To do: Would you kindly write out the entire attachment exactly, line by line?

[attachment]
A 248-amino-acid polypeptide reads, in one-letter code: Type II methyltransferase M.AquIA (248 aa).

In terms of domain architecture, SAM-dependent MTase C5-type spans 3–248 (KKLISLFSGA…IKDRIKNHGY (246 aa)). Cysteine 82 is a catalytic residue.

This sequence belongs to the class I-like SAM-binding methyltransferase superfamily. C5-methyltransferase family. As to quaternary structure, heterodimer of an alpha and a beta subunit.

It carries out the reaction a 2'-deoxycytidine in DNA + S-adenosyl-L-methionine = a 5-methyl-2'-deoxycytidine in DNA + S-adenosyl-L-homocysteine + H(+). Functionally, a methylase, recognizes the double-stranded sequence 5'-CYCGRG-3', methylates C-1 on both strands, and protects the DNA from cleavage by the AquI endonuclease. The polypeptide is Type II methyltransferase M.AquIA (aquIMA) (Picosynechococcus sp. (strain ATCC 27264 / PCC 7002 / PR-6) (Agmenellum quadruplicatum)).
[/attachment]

A 248-amino-acid polypeptide reads, in one-letter code: Type II methyltransferase M.AquIA (248 aa).

In terms of domain architecture, SAM-dependent MTase C5-type spans 3–248 (KKLISLFSGA…IKDRIKNHGY (246 aa)). Cysteine 82 is a catalytic residue.

This sequence belongs to the class I-like SAM-binding methyltransferase superfamily. C5-methyltransferase family. As to quaternary structure, heterodimer of an alpha and a beta subunit.

It carries out the reaction a 2'-deoxycytidine in DNA + S-adenosyl-L-methionine = a 5-methyl-2'-deoxycytidine in DNA + S-adenosyl-L-homocysteine + H(+). Functionally, a methylase, recognizes the double-stranded sequence 5'-CYCGRG-3', methylates C-1 on both strands, and protects the DNA from cleavage by the AquI endonuclease. The polypeptide is Type II methyltransferase M.AquIA (aquIMA) (Picosynechococcus sp. (strain ATCC 27264 / PCC 7002 / PR-6) (Agmenellum quadruplicatum)).